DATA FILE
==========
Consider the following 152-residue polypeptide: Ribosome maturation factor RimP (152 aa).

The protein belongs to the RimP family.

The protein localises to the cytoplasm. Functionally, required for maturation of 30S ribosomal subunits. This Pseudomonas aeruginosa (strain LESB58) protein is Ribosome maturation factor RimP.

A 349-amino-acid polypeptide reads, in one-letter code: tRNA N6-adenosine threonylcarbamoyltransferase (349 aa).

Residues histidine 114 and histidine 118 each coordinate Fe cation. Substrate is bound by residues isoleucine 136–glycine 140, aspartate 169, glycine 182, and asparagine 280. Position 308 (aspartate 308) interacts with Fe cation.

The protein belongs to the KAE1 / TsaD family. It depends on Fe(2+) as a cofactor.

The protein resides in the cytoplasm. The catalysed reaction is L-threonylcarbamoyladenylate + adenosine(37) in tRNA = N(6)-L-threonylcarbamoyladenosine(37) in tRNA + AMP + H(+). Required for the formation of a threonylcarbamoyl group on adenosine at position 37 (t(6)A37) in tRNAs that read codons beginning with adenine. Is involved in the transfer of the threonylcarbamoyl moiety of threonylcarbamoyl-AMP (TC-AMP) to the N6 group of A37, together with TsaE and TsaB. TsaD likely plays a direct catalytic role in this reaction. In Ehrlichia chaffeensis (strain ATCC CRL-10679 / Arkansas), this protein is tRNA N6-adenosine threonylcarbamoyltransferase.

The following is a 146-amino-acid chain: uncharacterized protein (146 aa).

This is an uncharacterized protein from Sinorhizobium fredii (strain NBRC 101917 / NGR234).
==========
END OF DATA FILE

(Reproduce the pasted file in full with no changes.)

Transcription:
Consider the following 152-residue polypeptide: Ribosome maturation factor RimP (152 aa).

The protein belongs to the RimP family.

The protein localises to the cytoplasm. Functionally, required for maturation of 30S ribosomal subunits. This Pseudomonas aeruginosa (strain LESB58) protein is Ribosome maturation factor RimP.

A 349-amino-acid polypeptide reads, in one-letter code: tRNA N6-adenosine threonylcarbamoyltransferase (349 aa).

Residues histidine 114 and histidine 118 each coordinate Fe cation. Substrate is bound by residues isoleucine 136–glycine 140, aspartate 169, glycine 182, and asparagine 280. Position 308 (aspartate 308) interacts with Fe cation.

The protein belongs to the KAE1 / TsaD family. It depends on Fe(2+) as a cofactor.

The protein resides in the cytoplasm. The catalysed reaction is L-threonylcarbamoyladenylate + adenosine(37) in tRNA = N(6)-L-threonylcarbamoyladenosine(37) in tRNA + AMP + H(+). Required for the formation of a threonylcarbamoyl group on adenosine at position 37 (t(6)A37) in tRNAs that read codons beginning with adenine. Is involved in the transfer of the threonylcarbamoyl moiety of threonylcarbamoyl-AMP (TC-AMP) to the N6 group of A37, together with TsaE and TsaB. TsaD likely plays a direct catalytic role in this reaction. In Ehrlichia chaffeensis (strain ATCC CRL-10679 / Arkansas), this protein is tRNA N6-adenosine threonylcarbamoyltransferase.

The following is a 146-amino-acid chain: uncharacterized protein (146 aa).

This is an uncharacterized protein from Sinorhizobium fredii (strain NBRC 101917 / NGR234).